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5 ways to protect your horse from mud

5 Ways to Protect Your Horse From Mud

Us horse owners dread the rain. Or is it the mud we dread really? You may be under the impression that it's an unavoidable part of having a horse. But it doesn't have to be! All is not lost. Mud management is simple when you know how. Read our five mud-busting tips... 

Teflon coated rugs

Never is the statement ‘you get what you pay for’, more true than about rugs!  Invest in the best rugs that you can afford. Look out for winter rugs that are Teflon coated. These repel water and water-based substances like mud. What’s more important is that it means that the mud can easily be brushed off when it dries. Many modern rugs can be washed in your machine at home, but be sure to check the instructions on the rug you have before doing this.  

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Neck Cover

When the weather's really wet, a neck cover prevents, to some degree, globules of mud getting stuck in the mane if your horse decides to roll! If your budget permits, buy a neck cover when you buy your rug, as often the neck covers sell out as a lot less of them are made. The best bit about doing this is that you'll have it when you need it rather than having to go out in search of one. 

                                                                                            Amigo Bravo 12 Original Lightweight 0g Turnout Hood

Hoody!

If your horse is an absolute mud monster and has a mud bath in his field, the best solution is a ‘hoody’! This will prevent the need for endless grooming. Just be sure to get a really snug fit so that it doesn’t move whilst it’s on. If you don't fancy fighting with your horse to get it on, don't worry as they come with or without a zip. Take a look at our stretch hoods and shoulder guards collection.

                                                                                            LeMieux Lycra Hood

Boots

Mud fever boots will help to keep your horse's legs clean and protected when he's turned out in muddy conditions. Shires offer two close contact "mud socks" that fit snugly around the contours of your horse’s leg like a second skin. They help to keep your horse’s legs dry and, more importantly, mud free. Airflow perforations in them prevent the leg from over-heating, and neoprene protects against unexpected bumps. Choose from Shires ARMA Mud Socks or Shires ARMA Deluxe Mud Socks. Alternatively, take a look at the Woof Wear Mud Fever Turnout Boots. These fully breathable and waterproof boots create a protective barrier from below the knee, incorporating the hoof.

Just to say, before you get too excited, boots or "socks" such as these don't claim to prevent mud fever completely, however they will help to some degree.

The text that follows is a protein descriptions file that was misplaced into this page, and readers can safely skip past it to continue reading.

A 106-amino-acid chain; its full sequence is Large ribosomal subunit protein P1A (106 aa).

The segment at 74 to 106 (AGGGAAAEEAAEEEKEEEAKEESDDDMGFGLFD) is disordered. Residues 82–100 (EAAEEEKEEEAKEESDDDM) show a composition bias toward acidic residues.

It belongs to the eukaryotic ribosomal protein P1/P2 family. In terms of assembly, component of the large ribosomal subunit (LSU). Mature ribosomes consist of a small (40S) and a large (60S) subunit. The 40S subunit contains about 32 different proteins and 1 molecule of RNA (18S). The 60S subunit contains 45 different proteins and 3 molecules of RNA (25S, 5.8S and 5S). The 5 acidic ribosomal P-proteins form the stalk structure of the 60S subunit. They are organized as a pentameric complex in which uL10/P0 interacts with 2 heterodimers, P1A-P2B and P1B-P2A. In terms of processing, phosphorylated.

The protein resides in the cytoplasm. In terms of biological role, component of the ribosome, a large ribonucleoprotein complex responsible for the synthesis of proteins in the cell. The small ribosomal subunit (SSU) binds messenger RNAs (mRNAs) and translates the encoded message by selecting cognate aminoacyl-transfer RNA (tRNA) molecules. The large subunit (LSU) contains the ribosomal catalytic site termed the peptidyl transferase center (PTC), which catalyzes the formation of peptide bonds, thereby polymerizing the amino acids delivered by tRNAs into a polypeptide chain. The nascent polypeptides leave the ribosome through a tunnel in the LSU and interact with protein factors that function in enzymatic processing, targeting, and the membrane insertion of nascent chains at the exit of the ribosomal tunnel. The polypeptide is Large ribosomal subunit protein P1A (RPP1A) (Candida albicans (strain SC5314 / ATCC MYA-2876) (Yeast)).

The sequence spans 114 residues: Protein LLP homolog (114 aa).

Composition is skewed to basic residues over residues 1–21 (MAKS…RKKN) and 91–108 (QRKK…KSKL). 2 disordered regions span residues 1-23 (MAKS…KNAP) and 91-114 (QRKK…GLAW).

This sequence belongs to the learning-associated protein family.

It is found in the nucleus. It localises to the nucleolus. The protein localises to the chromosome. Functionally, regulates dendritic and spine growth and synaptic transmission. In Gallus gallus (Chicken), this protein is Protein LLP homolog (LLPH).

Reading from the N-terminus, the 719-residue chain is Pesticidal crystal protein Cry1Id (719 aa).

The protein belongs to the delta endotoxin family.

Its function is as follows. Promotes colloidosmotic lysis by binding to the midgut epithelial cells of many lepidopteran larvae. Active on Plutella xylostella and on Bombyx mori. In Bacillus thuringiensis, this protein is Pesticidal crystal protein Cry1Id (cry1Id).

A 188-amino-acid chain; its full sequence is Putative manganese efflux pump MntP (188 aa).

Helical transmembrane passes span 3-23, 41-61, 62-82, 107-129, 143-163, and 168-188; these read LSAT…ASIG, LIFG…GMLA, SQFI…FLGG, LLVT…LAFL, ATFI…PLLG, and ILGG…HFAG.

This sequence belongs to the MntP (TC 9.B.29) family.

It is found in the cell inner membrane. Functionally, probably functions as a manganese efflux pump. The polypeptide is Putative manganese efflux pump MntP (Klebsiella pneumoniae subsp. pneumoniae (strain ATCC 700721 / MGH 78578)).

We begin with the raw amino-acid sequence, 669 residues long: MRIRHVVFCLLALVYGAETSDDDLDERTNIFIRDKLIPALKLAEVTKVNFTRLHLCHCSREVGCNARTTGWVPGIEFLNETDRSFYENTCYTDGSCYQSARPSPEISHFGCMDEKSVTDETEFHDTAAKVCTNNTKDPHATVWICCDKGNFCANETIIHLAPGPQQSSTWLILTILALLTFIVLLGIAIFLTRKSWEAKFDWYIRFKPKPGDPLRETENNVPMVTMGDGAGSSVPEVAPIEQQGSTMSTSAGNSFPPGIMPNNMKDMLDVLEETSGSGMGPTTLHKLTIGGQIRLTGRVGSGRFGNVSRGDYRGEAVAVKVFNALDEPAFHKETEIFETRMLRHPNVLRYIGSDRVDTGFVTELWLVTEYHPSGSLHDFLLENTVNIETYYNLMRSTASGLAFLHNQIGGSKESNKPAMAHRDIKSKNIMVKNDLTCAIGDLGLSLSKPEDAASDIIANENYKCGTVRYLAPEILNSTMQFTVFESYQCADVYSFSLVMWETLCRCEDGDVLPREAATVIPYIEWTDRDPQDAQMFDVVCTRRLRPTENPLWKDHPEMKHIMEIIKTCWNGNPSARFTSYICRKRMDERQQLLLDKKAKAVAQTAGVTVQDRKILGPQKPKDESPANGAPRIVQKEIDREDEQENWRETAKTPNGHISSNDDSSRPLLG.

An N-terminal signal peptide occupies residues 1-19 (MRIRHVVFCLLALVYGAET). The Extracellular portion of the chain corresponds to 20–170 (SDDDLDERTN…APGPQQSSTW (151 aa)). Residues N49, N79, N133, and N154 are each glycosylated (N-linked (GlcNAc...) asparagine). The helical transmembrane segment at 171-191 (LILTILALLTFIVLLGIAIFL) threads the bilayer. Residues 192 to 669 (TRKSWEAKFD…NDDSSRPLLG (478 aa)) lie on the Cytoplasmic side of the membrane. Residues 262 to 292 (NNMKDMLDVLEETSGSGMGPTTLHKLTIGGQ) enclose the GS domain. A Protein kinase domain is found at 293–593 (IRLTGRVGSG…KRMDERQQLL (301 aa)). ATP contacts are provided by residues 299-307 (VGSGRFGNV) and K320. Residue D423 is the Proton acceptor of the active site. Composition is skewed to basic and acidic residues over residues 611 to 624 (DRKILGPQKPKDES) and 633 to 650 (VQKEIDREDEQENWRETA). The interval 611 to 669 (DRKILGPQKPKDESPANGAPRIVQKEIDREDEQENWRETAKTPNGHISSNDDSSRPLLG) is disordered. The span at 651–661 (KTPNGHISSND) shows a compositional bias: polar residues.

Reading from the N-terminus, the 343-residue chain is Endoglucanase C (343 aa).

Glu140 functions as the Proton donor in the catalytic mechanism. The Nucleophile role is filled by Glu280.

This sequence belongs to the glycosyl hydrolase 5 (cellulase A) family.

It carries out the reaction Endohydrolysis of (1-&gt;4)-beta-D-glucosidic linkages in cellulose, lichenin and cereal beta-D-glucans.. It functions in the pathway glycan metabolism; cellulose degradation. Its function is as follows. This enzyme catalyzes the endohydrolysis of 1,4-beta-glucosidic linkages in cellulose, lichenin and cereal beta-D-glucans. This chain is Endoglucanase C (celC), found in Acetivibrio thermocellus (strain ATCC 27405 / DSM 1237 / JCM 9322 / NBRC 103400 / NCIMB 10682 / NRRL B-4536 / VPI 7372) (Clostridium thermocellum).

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Over Reach boots are commonly used by many for turnout but they're often used more when the fields are wet and muddy, when there's a greater risk of injury. Go for a bright colour as it'll be easier to find if it comes off in the field. This is a particularly good idea if your horse is in a big field! 

                                                                                           Shires ARMA Touch Close Over Reach Boots 

Lotions 'n Potions

There's an extensive range of topical preparations to repel water and mud. Here's a selection of our favourites from our range of coat and skin care products. As you'll see, some of them are recent additions to the market, while others, such as Pig Oil, have been around for years!

                                               Lincoln Mud Screen  Hilton Herbs Mud Defender Lotion    Lincoln Pig Oil And Sulphur

Coping with mud is essential if you want to stay sane! Doing everything you can will make a difference! Check out our great range of Mud Fever products.

Do you have any tips for coping with mud? Do share them in the comments below, I'd love to hear!

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Author

Kim Horton

Co-Founder of EQUUS and a keen equestrian, when Kim's not at her desk she's with her horse, Waldo.

Comments

  • Ann posted on October 13 2020 at 05:10 PM

    We use old carpets in very muddy areas, just cadge them when people are having new ones fitted or sometime carpet fitters leave them for us. Wool ones eventually rot down and disappear but nylon ones last for a few years. A very inexpensive way to help out in these wet winters. Especially good for putting around the large hay bales and in gateways. We havn’t had to remove any, just put more on top when needed.

  • Emma Stuart posted on October 13 2020 at 05:10 PM

    I have a traditional gypsy cob that lives out all winter with no rug & he has the mud brushed out occasionally, but I leave him natural to protect his skin. Last year it was horrendous & took weeks to get the mud out (which went beyond his knees!). Hoping we don’t have a repeat of last year-I may shoot myself!

  • Emma Stuart posted on October 23 2020 at 02:10 PM

    I have a traditional gypsy cob that lives out all winter with no rug & he has the mud brushed out occasionally, but I leave him natural to protect his skin. Last year it was horrendous & took weeks to get the mud out (which went beyond his knees!). Hoping we don’t have a repeat of last year-I may shoot myself!

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